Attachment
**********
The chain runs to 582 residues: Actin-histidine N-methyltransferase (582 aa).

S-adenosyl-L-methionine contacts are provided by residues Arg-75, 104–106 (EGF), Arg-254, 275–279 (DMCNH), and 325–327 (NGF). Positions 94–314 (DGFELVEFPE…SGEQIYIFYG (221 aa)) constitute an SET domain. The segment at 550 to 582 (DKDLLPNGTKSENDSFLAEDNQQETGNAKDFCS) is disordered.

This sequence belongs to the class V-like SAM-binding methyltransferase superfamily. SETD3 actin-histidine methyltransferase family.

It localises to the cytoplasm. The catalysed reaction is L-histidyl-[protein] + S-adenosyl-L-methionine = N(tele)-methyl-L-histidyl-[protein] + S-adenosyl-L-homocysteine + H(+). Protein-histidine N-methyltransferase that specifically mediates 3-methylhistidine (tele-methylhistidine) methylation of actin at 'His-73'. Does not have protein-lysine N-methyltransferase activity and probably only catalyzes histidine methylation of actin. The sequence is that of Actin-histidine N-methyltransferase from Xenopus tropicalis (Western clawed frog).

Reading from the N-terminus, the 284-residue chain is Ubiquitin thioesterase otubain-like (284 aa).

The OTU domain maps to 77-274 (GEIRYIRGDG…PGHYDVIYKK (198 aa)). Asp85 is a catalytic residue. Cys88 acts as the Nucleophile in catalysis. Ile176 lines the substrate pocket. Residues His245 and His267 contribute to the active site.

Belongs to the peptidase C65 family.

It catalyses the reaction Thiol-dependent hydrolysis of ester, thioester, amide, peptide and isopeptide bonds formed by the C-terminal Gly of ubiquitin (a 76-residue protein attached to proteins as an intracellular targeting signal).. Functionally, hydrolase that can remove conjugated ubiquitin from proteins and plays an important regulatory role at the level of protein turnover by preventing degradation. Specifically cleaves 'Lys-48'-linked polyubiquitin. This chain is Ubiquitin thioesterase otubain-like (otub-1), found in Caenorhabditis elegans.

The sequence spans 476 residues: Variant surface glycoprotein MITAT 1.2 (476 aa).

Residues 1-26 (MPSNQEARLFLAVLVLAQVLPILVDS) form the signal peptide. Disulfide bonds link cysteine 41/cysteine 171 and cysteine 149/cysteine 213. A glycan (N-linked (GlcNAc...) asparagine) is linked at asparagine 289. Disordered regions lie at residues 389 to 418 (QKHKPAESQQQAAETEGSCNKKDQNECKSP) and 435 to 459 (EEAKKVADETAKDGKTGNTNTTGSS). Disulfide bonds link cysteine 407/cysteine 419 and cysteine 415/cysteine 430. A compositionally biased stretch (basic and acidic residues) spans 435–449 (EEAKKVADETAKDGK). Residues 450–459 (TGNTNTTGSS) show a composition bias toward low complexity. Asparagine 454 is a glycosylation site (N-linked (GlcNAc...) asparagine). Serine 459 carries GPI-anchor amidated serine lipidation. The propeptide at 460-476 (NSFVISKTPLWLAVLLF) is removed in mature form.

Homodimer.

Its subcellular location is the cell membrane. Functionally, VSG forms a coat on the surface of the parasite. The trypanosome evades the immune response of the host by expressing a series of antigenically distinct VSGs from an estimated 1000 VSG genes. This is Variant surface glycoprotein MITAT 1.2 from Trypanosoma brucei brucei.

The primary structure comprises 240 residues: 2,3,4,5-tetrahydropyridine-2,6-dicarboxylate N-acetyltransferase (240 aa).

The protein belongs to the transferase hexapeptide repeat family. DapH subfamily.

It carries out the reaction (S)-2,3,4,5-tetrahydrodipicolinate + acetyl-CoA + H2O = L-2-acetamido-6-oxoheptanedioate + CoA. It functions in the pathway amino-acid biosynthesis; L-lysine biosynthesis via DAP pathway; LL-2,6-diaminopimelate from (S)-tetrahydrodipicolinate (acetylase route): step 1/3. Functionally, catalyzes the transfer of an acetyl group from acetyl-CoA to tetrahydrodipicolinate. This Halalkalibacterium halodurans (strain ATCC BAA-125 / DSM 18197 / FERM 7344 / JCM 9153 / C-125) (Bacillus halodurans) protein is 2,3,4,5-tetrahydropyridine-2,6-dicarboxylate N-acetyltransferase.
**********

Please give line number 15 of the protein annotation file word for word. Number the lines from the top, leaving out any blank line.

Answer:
It carries out the reaction (S)-2,3,4,5-tetrahydrodipicolinate + acetyl-CoA + H2O = L-2-acetamido-6-oxoheptanedioate + CoA. It functions in the pathway amino-acid biosynthesis; L-lysine biosynthesis via DAP pathway; LL-2,6-diaminopimelate from (S)-tetrahydrodipicolinate (acetylase route): step 1/3. Functionally, catalyzes the transfer of an acetyl group from acetyl-CoA to tetrahydrodipicolinate. This Halalkalibacterium halodurans (strain ATCC BAA-125 / DSM 18197 / FERM 7344 / JCM 9153 / C-125) (Bacillus halodurans) protein is 2,3,4,5-tetrahydropyridine-2,6-dicarboxylate N-acetyltransferase.